High Court Judge Sir Paul Coleridge Retires

Sir Paul ColeridgeSir Paul Coleridge has retired from the judiciary.

Sir Paul Coleridge was appointed a High Court Judge in the Family Division in 2000 after 30 years working as a barrister, specialising in family law. He founded the Marriage Foundation, a UK-based think tank that champions for long-lasting and stable relationships within a marriage.

His strong views on the importance of marriage and the detrimental effects of family breakdown have often landed him in the headlines.

In 2013 he was given a formal warning from the Judicial Conduct and Investigations Office (JCIO) declaring that his decision to give an interview in which he discussed the “decline of marriage,” was “incompatible with his judicial responsibilities and therefore amounts to judicial misconduct”.

Coleridge made a statement at the time, saying that he felt that the decision to officially discipline him was not justified:

“I regard the ‘formal warning… as a disproportionate and unfair reaction to a few lines in two newspapers,” he said.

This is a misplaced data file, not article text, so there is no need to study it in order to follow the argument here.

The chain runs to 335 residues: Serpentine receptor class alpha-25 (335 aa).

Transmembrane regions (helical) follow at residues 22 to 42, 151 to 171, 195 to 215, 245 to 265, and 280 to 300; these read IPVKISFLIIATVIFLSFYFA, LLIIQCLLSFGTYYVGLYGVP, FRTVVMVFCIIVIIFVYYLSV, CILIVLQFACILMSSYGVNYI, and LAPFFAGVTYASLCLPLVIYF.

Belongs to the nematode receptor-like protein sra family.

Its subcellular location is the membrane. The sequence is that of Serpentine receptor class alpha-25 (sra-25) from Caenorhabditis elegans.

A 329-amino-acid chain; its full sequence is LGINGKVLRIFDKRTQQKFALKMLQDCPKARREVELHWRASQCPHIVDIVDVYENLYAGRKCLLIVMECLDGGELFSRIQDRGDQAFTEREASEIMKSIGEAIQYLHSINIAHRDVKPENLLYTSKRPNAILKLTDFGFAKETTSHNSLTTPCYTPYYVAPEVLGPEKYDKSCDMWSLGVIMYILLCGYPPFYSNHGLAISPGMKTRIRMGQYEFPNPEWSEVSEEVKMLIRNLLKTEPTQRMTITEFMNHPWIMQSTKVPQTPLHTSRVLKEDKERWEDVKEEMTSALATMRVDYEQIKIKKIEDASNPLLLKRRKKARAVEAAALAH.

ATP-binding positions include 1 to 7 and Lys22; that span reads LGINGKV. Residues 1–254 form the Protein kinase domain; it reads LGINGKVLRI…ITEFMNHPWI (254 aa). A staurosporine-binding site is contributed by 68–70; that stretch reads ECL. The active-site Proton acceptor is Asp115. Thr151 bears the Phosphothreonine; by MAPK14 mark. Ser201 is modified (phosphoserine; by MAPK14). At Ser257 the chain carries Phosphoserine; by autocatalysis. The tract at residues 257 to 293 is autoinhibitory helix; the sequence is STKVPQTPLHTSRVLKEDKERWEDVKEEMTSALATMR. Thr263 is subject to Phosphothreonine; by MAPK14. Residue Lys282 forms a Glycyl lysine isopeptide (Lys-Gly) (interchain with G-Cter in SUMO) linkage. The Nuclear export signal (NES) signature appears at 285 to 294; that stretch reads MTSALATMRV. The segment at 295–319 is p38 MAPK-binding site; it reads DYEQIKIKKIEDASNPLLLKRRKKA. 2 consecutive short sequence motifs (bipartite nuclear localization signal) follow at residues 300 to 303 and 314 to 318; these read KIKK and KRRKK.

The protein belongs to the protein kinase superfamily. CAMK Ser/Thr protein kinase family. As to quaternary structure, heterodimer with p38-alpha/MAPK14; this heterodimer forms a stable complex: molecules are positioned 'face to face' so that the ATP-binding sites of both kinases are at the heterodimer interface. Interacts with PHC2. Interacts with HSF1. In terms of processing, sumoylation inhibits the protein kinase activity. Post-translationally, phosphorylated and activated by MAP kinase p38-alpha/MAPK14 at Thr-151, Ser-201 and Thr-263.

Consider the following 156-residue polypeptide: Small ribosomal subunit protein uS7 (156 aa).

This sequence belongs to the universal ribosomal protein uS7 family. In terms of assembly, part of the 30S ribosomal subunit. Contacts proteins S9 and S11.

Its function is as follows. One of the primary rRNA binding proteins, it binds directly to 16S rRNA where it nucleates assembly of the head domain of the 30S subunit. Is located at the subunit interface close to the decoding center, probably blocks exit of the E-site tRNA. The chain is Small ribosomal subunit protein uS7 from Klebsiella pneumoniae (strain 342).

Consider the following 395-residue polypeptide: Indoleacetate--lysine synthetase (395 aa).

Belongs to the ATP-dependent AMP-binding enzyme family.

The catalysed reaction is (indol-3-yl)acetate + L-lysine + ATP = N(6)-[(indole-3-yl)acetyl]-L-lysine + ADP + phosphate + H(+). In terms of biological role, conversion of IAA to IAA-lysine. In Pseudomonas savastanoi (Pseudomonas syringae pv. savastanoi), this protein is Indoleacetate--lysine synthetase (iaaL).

In December 2012 he angered gay rights activists by stating in an interview with The Times that gay marriage was “a minority issue”. This comment was also taken into consideration by the JCIO.

During an interview with the Telegraph in December 2013, Sir Coleridge spoke of the importance of stability for families and the role of marriage.

“If your relationship is stable enough to cope with the rigours of child rearing then you should consider seriously adding the protection of marriage to your relationship.

“If your relationship is not stable enough to cope with children you should not have them. You have a responsibility – you have no right to have children, you only have responsibilities if you have them.”

Speaking at his retirement event held in the Royal Courts of Justice, the former Mr Justice Coleridge said:

“I know how consoling and good a good marriage can be and how it gets better over the years and also how ghastly family breakdown can be. Something can and should be done to stem the tide of family breakdown. Family judges have a unique experience of this and therefore a unique contribution to make. We should not be afraid to speak out.”

He continued:

“I cannot sit here day after day watching misery and doing nothing.”

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